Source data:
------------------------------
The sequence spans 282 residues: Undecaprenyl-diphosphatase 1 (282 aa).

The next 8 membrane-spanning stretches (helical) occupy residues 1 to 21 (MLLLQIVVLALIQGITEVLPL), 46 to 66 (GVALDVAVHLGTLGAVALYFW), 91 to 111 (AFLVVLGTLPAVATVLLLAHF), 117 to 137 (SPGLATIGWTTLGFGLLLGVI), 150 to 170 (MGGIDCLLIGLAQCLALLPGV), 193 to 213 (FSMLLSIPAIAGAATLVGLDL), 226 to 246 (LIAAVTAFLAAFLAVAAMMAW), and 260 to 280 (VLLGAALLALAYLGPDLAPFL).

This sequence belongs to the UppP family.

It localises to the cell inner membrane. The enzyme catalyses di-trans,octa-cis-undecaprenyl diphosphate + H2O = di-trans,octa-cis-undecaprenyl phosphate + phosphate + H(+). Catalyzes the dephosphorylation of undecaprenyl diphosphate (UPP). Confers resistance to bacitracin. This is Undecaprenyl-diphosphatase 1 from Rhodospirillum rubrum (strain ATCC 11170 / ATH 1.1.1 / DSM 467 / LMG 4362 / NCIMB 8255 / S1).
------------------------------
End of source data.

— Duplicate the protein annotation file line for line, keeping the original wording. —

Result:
The sequence spans 282 residues: Undecaprenyl-diphosphatase 1 (282 aa).

The next 8 membrane-spanning stretches (helical) occupy residues 1 to 21 (MLLLQIVVLALIQGITEVLPL), 46 to 66 (GVALDVAVHLGTLGAVALYFW), 91 to 111 (AFLVVLGTLPAVATVLLLAHF), 117 to 137 (SPGLATIGWTTLGFGLLLGVI), 150 to 170 (MGGIDCLLIGLAQCLALLPGV), 193 to 213 (FSMLLSIPAIAGAATLVGLDL), 226 to 246 (LIAAVTAFLAAFLAVAAMMAW), and 260 to 280 (VLLGAALLALAYLGPDLAPFL).

This sequence belongs to the UppP family.

It localises to the cell inner membrane. The enzyme catalyses di-trans,octa-cis-undecaprenyl diphosphate + H2O = di-trans,octa-cis-undecaprenyl phosphate + phosphate + H(+). Catalyzes the dephosphorylation of undecaprenyl diphosphate (UPP). Confers resistance to bacitracin. This is Undecaprenyl-diphosphatase 1 from Rhodospirillum rubrum (strain ATCC 11170 / ATH 1.1.1 / DSM 467 / LMG 4362 / NCIMB 8255 / S1).